IgG antibodies are large molecules of about 150kilodalton made of four peptide chains. It contains two identical class γ heavy chains of about 50 kDa and two identical light chains of about 25 kDa, thus a tetrameric quaternary structure. The two heavy chains are linked to each other and to a light chain each by disulfide bonds. The resulting tetramer has two identical halves, which together form the Y-like shape. Each end of the fork contains an identicalantigen binding site. The various regions and domains of a typical IgG are depicted in the figure to the left. The Fc regions of IgGs bear a highly conserved N-glycosylation site. The N-glycans attached to this site are predominantly core-fucosylated diantennary structures of the complex type. In addition, small amounts of these N-glycans also bear bisecting GlcNAc and α-2,6-linked sialic acid residues.
The various regions and domains of a typical IgG
There are four IgG subclasses (IgG1, 2, 3, and 4) in humans, named in order of their abundance in serum (IgG1 being the most abundant).
|Name||Percent||Crosses placenta easily||Complement activator||Binds to Fc receptor on phagocytic cells||Half Life|
|IgG1||66%||yes (1.47)*||second-highest||high affinity||21 days|
|IgG2||23%||no (0.8)*||third-highest||extremely low affinity||21 days|
|IgG3||7%||yes (1.17)*||highest||high affinity||7 days|
|IgG4||4%||yes (1.15)*||no||intermediate affinity||21 days|
|* Quota cord/maternity concentrations blood. Based on data from a Japanese study on 228 mothers.|
To understand how decisions are made to transfer dying patients home from critical care units. - Source :PubMed
This study examined the outputs of research papers in diabetes from 31 European countries between 2002 and 2013, and their funding. - Source :PubMed
The three aims of this systematic review are to describe: (1) use of the term fundamental motor/movement skills (FMS) in published articles; (2) the quality of definitions; and (3) relative use of process- and product- oriented assessments to measure FMS. The inclusion criteria included: (a) peer-reviewed article, (b) printed in English, (c) published between January 2000 and 31 December 2015, (d) presence of either the term "fundamental motor or movement skill" in the title and/or abstract, and (e) FMS were a measured outcome. There has been an increase in the number of publications on FMS in recent years, with the majority of studies conducted in Australia (n = 41, 33%). Approximately 24% of studies (n = 30) did not provide any explicit definition of FMS. A majority of studies reported the use of process-oriented measures (n = 98, 79%) compared to product-oriented measures (n = 23, 19%), and few studies used both (n = 6, 5%). We recommend that researchers provide: (1) an operational definition of FMS that states FMS are the "building blocks" (or similar terminology) of more advanced, complex movements; (2) specific categories of skills that compose FMS; and (3) at least one specific example of a FMS. - Source :PubMed
A simple capillary zone electrophoresis method with direct ultraviolet detection has been developed for the analysis of naturally occurring diastereomeric 2-hydroxycitric acid lactones. Using 50 mM sodium phosphate buffer of pH 7, a baseline resolution Rs > 3.0 was observed for all organic acids selected for the present study. This method was employed for the quantitative determination of title acids present in the plant sources namely G. cambogia fruit rinds and H. sabdariffa calyx. Conversion of 2-hydroxycitric acids to their lactones on heating above plant sources is deliberated. Hydrolysis of hydroxycitric acid lactones in aqueous solution is reported for the first time. This article is protected by copyright. All rights reserved. - Source :PubMed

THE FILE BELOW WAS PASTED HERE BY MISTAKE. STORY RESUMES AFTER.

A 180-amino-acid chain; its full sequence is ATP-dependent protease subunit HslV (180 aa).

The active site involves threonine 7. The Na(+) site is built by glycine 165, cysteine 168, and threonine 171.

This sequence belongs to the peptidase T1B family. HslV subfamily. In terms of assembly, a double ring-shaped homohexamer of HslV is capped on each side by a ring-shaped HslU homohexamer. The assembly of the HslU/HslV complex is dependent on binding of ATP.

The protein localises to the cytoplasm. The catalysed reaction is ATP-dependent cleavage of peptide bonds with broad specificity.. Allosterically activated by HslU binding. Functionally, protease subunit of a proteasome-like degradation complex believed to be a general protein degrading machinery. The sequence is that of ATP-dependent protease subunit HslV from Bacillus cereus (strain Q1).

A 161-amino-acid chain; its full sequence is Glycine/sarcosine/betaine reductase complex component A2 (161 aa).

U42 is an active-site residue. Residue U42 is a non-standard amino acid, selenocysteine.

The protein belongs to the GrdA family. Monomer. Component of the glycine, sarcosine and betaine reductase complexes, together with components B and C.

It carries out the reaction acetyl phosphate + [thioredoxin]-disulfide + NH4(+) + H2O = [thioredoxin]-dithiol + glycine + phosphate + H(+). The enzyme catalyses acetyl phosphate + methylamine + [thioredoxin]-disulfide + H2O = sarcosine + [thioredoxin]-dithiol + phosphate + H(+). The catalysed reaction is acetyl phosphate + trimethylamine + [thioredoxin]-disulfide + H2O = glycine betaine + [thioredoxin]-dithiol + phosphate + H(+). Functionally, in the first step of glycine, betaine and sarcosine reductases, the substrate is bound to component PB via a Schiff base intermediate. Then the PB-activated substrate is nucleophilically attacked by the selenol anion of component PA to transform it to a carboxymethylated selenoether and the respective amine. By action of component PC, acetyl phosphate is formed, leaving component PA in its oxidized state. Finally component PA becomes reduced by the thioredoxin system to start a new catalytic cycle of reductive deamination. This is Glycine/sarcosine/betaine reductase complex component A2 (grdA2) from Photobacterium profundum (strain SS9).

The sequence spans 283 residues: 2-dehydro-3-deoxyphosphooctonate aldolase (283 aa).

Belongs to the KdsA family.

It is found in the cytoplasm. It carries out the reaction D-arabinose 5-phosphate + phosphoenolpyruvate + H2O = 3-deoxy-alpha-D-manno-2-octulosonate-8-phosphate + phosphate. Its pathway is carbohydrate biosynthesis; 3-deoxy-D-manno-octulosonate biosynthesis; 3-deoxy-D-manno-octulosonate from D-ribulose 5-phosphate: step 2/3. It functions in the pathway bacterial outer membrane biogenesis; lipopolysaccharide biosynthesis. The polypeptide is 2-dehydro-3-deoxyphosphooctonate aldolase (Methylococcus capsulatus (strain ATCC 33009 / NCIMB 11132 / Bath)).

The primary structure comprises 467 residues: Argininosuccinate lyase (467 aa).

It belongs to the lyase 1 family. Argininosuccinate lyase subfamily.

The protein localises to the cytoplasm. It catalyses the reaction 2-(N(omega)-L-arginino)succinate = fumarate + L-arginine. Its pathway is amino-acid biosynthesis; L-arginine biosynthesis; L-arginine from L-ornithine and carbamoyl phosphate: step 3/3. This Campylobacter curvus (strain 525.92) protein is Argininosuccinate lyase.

Authors, readers, and editors share a common focus. Authors want to publish their work. Readers want to see high-quality, new information. Referees and editors serve to ensure that authors provide valid conclusions based on the quality of information that readers want. Common to each of these roles are instructions to authors. However, these are typically written in an uninspiring, legalistic style, as if they are a set of rules that authors must obey if they expect to get published. This renders the instructions boring and oppressive, if not forbidding. Yet they need not be so, if they are set in context.Instructions to authors can be cast in a way as to reflect common purpose. They can remind authors what perceptive readers want to see in a paper and, thereby, prompt authors to include all necessary information. If cast in this way, instructions to authors are not a set of rules by which to satisfy publishers; they become guidelines for the etiquette of communication between authors and their readers.Against this background, the present article has been composed to serve several purposes. Foremost, it amplifies instructions to authors beyond the conventional technicalities such as headings, layout, font size, and line spacing. It prescribes the type of information that should be communicated and explains the reasons for those recommendations. Doing so not only informs authors about what to write, but also informs readers and referees about what to look for in a good paper. Secondarily, the article publicizes examples of errors and deficiencies of manuscripts submitted to the Journal in the past that have delayed their acceptance and publication, which could have been avoided had the forthcoming recommendations been followed. The recommendations also reprise the elements taught in courses conducted by the Spine Intervention Society in their extended program on evidence-based medicine. Doing so underscores that instructions for authors are not a procedural technicality but a way to ensure that what authors write, what readers read, and what the Journal publishes comply with contemporary precepts of good evidence.Some 20 years ago, the Journal of the American Medical Association published a comprehensive series of articles with a common title: "Users' Guides to the Medical Literature" [1,2]. These articles focused on the science of statistical tests and critical appraisal, and their importance for properly understanding the literature. The present article differs in that it does not presume to teach technicalities. Instead, it describes and explains, step by step, the critical components of an article, what authors should include, and what readers should look for, so that the Journal can ensure that consistent, high-quality information is shared between its authors and readers.The present article focuses on articles concerning treatment of pain, largely because this type of article is more commonly submitted than articles on reliability or validity of diagnostic procedures. Although the present article principally focuses on papers for the Spine Section of the Journal, the same principles, appropriately adapted, serve for other sections. - Source :PubMed